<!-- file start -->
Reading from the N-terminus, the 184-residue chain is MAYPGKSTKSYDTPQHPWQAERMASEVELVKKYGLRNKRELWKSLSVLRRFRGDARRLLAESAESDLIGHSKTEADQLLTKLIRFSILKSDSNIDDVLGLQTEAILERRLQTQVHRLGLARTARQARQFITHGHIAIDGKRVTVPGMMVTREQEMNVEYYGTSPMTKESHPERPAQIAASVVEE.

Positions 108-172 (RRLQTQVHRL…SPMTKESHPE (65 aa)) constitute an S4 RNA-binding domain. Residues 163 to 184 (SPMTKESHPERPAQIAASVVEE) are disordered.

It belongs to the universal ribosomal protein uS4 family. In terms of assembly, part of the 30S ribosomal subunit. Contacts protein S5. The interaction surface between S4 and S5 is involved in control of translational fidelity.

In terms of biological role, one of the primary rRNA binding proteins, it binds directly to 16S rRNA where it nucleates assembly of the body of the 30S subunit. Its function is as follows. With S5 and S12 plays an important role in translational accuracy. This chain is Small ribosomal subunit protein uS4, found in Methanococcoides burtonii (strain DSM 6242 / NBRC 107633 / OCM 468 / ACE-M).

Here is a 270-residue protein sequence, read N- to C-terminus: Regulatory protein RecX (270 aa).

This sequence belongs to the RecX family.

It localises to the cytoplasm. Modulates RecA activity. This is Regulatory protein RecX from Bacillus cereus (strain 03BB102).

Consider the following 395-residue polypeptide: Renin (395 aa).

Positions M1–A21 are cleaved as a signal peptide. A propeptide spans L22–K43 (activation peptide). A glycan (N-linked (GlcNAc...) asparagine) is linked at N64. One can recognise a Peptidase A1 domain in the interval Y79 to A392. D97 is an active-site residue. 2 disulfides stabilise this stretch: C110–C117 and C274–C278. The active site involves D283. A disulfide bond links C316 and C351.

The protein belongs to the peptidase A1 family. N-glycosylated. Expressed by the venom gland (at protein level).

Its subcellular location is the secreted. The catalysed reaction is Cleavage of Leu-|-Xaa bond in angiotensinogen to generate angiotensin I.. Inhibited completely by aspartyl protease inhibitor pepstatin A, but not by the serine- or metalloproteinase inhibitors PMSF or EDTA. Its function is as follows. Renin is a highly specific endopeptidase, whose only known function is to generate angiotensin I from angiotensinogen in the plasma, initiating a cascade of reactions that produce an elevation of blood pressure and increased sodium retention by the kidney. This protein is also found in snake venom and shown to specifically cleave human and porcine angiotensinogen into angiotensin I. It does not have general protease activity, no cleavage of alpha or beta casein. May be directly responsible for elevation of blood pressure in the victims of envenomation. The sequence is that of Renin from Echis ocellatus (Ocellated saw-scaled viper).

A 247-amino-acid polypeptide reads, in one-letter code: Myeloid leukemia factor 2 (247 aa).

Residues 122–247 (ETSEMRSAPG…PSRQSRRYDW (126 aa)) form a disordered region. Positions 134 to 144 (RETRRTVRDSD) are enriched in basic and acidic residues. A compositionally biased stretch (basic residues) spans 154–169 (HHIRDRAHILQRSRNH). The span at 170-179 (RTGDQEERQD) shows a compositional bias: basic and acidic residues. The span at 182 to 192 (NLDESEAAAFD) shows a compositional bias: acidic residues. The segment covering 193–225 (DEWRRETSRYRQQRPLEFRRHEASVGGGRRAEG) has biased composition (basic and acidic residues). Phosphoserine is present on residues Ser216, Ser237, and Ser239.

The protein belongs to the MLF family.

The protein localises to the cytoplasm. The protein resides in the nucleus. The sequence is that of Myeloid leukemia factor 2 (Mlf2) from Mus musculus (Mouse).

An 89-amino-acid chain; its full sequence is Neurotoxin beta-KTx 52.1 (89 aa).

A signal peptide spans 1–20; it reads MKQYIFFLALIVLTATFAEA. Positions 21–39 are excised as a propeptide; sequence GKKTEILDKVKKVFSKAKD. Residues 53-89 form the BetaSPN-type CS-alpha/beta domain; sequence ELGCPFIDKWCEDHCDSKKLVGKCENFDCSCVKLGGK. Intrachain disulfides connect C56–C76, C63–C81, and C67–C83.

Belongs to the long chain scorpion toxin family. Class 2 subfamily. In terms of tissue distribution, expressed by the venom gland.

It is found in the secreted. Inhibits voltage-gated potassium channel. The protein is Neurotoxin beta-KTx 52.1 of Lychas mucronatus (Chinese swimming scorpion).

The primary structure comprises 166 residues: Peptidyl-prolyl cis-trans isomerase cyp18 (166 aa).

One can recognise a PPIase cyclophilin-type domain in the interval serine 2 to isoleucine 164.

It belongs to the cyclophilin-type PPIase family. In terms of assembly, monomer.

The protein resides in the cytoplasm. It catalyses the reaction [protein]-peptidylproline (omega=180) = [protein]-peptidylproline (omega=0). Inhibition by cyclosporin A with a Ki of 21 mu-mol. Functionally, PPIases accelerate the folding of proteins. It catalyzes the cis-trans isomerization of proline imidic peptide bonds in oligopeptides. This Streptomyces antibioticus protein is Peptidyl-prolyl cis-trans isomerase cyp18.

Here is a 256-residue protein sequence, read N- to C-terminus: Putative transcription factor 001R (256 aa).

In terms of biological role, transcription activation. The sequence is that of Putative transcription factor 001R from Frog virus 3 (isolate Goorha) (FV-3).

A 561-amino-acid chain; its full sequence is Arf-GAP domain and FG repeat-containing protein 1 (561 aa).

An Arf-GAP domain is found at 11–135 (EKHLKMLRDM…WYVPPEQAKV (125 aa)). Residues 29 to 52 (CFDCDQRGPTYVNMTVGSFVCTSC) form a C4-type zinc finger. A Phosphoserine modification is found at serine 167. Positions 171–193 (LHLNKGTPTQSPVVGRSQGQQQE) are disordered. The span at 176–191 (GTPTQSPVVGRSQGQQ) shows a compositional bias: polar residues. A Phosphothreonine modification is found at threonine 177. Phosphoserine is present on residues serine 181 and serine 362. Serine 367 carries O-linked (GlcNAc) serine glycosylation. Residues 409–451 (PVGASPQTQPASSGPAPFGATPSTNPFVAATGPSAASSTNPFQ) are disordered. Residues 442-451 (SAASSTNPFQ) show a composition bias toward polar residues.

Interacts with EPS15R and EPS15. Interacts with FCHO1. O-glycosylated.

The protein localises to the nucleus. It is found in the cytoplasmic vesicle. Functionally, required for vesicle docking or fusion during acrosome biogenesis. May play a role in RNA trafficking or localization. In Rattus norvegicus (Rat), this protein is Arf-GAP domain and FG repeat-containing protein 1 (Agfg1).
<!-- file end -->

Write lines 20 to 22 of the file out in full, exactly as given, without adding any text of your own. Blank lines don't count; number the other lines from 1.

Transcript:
The primary structure comprises 166 residues: Peptidyl-prolyl cis-trans isomerase cyp18 (166 aa).

One can recognise a PPIase cyclophilin-type domain in the interval serine 2 to isoleucine 164.

It belongs to the cyclophilin-type PPIase family. In terms of assembly, monomer.